Governor Nikki Haley has made it a priority to privatize South Carolina’s fleet of school buses. However, a new report released Friday may set those goals back a bit.
The Missouri-based TransPar Group studied a 2008 pilot program begun by former Governor Mark Sanford that turned over a bus maintenance facility in Mount Pleasant to a private company, General Diesel. The report found the move actually cost South Carolina more money and required more direct supervision from the state over the vehicles’ maintenance.
TransPar said the average cost over the three years was more than $9,500 each year. That was well above the state average of $8,100.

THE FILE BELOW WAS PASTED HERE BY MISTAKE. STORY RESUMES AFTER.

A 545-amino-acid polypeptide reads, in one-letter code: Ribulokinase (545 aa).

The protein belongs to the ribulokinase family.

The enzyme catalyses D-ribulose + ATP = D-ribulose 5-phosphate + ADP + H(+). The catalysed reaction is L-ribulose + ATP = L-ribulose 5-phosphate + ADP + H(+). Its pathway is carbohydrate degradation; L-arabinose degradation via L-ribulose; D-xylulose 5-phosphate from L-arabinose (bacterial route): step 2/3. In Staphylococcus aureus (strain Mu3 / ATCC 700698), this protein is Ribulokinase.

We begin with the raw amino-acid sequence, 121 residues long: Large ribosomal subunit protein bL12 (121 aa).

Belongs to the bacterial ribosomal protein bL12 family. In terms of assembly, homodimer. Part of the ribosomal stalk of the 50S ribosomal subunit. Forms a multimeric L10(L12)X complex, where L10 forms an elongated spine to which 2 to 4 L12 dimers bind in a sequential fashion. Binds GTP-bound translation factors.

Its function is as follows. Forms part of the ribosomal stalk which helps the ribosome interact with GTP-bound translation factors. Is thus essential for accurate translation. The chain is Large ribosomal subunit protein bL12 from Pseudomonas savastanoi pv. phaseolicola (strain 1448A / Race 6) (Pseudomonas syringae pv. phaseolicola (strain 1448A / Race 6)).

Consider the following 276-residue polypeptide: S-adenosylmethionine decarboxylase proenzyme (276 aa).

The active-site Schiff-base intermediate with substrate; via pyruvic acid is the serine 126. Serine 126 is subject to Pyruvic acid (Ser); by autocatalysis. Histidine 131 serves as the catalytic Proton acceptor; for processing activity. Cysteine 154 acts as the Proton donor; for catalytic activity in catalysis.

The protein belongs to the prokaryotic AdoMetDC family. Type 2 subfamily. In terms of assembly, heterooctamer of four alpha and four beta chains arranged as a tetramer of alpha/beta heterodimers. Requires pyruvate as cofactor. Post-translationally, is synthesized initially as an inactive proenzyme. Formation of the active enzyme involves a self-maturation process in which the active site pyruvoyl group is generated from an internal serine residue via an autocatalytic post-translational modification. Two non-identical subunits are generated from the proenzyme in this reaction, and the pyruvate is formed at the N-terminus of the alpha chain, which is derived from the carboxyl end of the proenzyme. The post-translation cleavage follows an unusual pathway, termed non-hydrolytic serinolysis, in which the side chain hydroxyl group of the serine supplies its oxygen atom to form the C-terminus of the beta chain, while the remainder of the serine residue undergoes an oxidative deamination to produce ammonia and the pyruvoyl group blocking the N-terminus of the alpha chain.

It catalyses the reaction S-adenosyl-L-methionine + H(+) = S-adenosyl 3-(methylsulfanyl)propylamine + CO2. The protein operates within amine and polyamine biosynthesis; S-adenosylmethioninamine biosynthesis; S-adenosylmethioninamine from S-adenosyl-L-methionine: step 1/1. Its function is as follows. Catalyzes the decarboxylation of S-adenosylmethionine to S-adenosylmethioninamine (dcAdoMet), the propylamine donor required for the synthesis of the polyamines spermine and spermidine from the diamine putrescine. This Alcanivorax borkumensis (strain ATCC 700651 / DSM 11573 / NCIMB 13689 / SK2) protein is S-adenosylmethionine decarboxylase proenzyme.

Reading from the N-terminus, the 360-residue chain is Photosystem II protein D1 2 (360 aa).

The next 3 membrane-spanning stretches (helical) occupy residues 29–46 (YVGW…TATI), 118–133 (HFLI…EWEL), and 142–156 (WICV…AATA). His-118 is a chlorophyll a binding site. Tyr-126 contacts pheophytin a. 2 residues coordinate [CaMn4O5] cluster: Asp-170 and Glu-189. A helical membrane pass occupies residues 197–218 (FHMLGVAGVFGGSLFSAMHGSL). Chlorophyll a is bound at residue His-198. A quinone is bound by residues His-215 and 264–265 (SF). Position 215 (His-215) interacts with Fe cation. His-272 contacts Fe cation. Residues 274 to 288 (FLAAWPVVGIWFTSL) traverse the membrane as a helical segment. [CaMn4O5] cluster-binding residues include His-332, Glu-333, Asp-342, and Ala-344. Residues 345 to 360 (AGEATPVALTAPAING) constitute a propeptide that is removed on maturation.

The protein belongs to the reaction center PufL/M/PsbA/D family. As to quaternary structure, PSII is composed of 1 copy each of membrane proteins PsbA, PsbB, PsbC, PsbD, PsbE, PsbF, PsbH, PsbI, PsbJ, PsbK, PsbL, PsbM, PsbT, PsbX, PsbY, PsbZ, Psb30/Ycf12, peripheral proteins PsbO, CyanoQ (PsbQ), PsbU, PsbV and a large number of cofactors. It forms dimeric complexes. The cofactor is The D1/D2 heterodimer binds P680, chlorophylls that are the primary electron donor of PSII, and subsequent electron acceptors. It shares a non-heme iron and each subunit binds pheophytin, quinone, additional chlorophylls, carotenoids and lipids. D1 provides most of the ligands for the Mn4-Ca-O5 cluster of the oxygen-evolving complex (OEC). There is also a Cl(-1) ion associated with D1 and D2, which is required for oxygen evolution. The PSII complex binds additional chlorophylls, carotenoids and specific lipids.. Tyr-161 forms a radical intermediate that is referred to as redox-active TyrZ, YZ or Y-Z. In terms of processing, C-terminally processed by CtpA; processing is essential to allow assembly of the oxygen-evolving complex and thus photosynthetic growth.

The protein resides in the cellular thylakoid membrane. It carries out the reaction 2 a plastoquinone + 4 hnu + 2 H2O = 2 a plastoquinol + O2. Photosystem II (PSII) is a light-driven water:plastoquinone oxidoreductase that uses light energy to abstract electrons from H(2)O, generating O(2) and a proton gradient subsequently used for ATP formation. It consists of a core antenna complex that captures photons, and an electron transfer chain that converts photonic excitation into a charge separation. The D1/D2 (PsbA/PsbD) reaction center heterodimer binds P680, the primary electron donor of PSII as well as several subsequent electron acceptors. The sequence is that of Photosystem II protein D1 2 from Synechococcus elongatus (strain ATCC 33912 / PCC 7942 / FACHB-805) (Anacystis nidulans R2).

The report was released as the governor seeks input from companies about what steps South Carolina can take towards privatization.
However, state Superintendent of Education Mick Zais believes the project had several flaws that makes a direct comparison unfair, according to his spokesman.
General Diesel said most of its problems dealt with trying to maintain the state’s unerfunded, aging bus fleet. Zais said the company had only handled repairs in the past and had no experience running a maintenance facility.
The study noted a rough economy dogged the company. General also had expenses, such as company insurance, not found in state-run shops. The company also paid its employees nearly double the state’s wages. The report said General could have failed had the state Education Department not renegotiated its contract last year.
South Carolina is the only state in the nation that owns its own buses. The rest of the country has either privatized their fleets, or allowed them to be operated by individual school districts.